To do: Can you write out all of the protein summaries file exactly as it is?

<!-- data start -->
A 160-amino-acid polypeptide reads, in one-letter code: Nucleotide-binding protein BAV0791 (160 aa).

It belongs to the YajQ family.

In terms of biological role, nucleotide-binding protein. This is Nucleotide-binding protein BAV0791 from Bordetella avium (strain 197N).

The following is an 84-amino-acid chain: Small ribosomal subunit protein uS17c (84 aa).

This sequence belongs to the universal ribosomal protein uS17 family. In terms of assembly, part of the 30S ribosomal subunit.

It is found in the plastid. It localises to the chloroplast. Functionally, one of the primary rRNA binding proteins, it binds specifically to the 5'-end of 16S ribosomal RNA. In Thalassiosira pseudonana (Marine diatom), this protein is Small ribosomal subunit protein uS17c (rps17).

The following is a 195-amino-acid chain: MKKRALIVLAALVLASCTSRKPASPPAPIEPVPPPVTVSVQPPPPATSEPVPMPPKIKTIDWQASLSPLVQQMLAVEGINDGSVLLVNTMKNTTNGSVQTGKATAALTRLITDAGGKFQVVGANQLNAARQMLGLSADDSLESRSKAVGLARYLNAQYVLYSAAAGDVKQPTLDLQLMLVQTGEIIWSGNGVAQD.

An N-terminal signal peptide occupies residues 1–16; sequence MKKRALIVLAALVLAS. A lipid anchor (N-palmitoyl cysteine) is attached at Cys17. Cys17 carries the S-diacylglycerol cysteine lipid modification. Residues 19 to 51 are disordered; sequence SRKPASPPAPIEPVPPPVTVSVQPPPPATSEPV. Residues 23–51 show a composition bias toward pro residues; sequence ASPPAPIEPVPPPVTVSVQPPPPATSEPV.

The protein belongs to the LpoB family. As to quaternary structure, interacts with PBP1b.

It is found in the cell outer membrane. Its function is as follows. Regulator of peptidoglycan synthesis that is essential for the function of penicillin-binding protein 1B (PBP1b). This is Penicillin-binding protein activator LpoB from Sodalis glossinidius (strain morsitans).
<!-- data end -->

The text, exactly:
A 160-amino-acid polypeptide reads, in one-letter code: Nucleotide-binding protein BAV0791 (160 aa).

It belongs to the YajQ family.

In terms of biological role, nucleotide-binding protein. This is Nucleotide-binding protein BAV0791 from Bordetella avium (strain 197N).

The following is an 84-amino-acid chain: Small ribosomal subunit protein uS17c (84 aa).

This sequence belongs to the universal ribosomal protein uS17 family. In terms of assembly, part of the 30S ribosomal subunit.

It is found in the plastid. It localises to the chloroplast. Functionally, one of the primary rRNA binding proteins, it binds specifically to the 5'-end of 16S ribosomal RNA. In Thalassiosira pseudonana (Marine diatom), this protein is Small ribosomal subunit protein uS17c (rps17).

The following is a 195-amino-acid chain: MKKRALIVLAALVLASCTSRKPASPPAPIEPVPPPVTVSVQPPPPATSEPVPMPPKIKTIDWQASLSPLVQQMLAVEGINDGSVLLVNTMKNTTNGSVQTGKATAALTRLITDAGGKFQVVGANQLNAARQMLGLSADDSLESRSKAVGLARYLNAQYVLYSAAAGDVKQPTLDLQLMLVQTGEIIWSGNGVAQD.

An N-terminal signal peptide occupies residues 1–16; sequence MKKRALIVLAALVLAS. A lipid anchor (N-palmitoyl cysteine) is attached at Cys17. Cys17 carries the S-diacylglycerol cysteine lipid modification. Residues 19 to 51 are disordered; sequence SRKPASPPAPIEPVPPPVTVSVQPPPPATSEPV. Residues 23–51 show a composition bias toward pro residues; sequence ASPPAPIEPVPPPVTVSVQPPPPATSEPV.

The protein belongs to the LpoB family. As to quaternary structure, interacts with PBP1b.

It is found in the cell outer membrane. Its function is as follows. Regulator of peptidoglycan synthesis that is essential for the function of penicillin-binding protein 1B (PBP1b). This is Penicillin-binding protein activator LpoB from Sodalis glossinidius (strain morsitans).